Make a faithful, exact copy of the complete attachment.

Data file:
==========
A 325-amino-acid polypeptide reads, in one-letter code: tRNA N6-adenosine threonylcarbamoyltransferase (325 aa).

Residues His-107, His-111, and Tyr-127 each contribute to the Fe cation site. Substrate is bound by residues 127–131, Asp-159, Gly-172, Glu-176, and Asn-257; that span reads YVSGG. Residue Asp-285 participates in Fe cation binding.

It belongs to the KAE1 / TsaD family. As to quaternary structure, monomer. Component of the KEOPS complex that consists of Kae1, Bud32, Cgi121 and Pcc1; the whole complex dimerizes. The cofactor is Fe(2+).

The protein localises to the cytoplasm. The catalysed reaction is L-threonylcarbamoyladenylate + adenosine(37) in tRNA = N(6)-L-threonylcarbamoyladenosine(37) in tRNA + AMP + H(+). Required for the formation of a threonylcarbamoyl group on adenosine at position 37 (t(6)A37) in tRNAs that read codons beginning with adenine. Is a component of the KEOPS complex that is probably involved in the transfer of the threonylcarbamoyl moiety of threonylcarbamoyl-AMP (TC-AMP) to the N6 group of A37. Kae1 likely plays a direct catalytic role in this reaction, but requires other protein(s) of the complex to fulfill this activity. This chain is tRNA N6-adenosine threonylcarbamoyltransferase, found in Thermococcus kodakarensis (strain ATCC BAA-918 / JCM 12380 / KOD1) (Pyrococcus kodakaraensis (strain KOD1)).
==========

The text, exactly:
A 325-amino-acid polypeptide reads, in one-letter code: tRNA N6-adenosine threonylcarbamoyltransferase (325 aa).

Residues His-107, His-111, and Tyr-127 each contribute to the Fe cation site. Substrate is bound by residues 127–131, Asp-159, Gly-172, Glu-176, and Asn-257; that span reads YVSGG. Residue Asp-285 participates in Fe cation binding.

It belongs to the KAE1 / TsaD family. As to quaternary structure, monomer. Component of the KEOPS complex that consists of Kae1, Bud32, Cgi121 and Pcc1; the whole complex dimerizes. The cofactor is Fe(2+).

The protein localises to the cytoplasm. The catalysed reaction is L-threonylcarbamoyladenylate + adenosine(37) in tRNA = N(6)-L-threonylcarbamoyladenosine(37) in tRNA + AMP + H(+). Required for the formation of a threonylcarbamoyl group on adenosine at position 37 (t(6)A37) in tRNAs that read codons beginning with adenine. Is a component of the KEOPS complex that is probably involved in the transfer of the threonylcarbamoyl moiety of threonylcarbamoyl-AMP (TC-AMP) to the N6 group of A37. Kae1 likely plays a direct catalytic role in this reaction, but requires other protein(s) of the complex to fulfill this activity. This chain is tRNA N6-adenosine threonylcarbamoyltransferase, found in Thermococcus kodakarensis (strain ATCC BAA-918 / JCM 12380 / KOD1) (Pyrococcus kodakaraensis (strain KOD1)).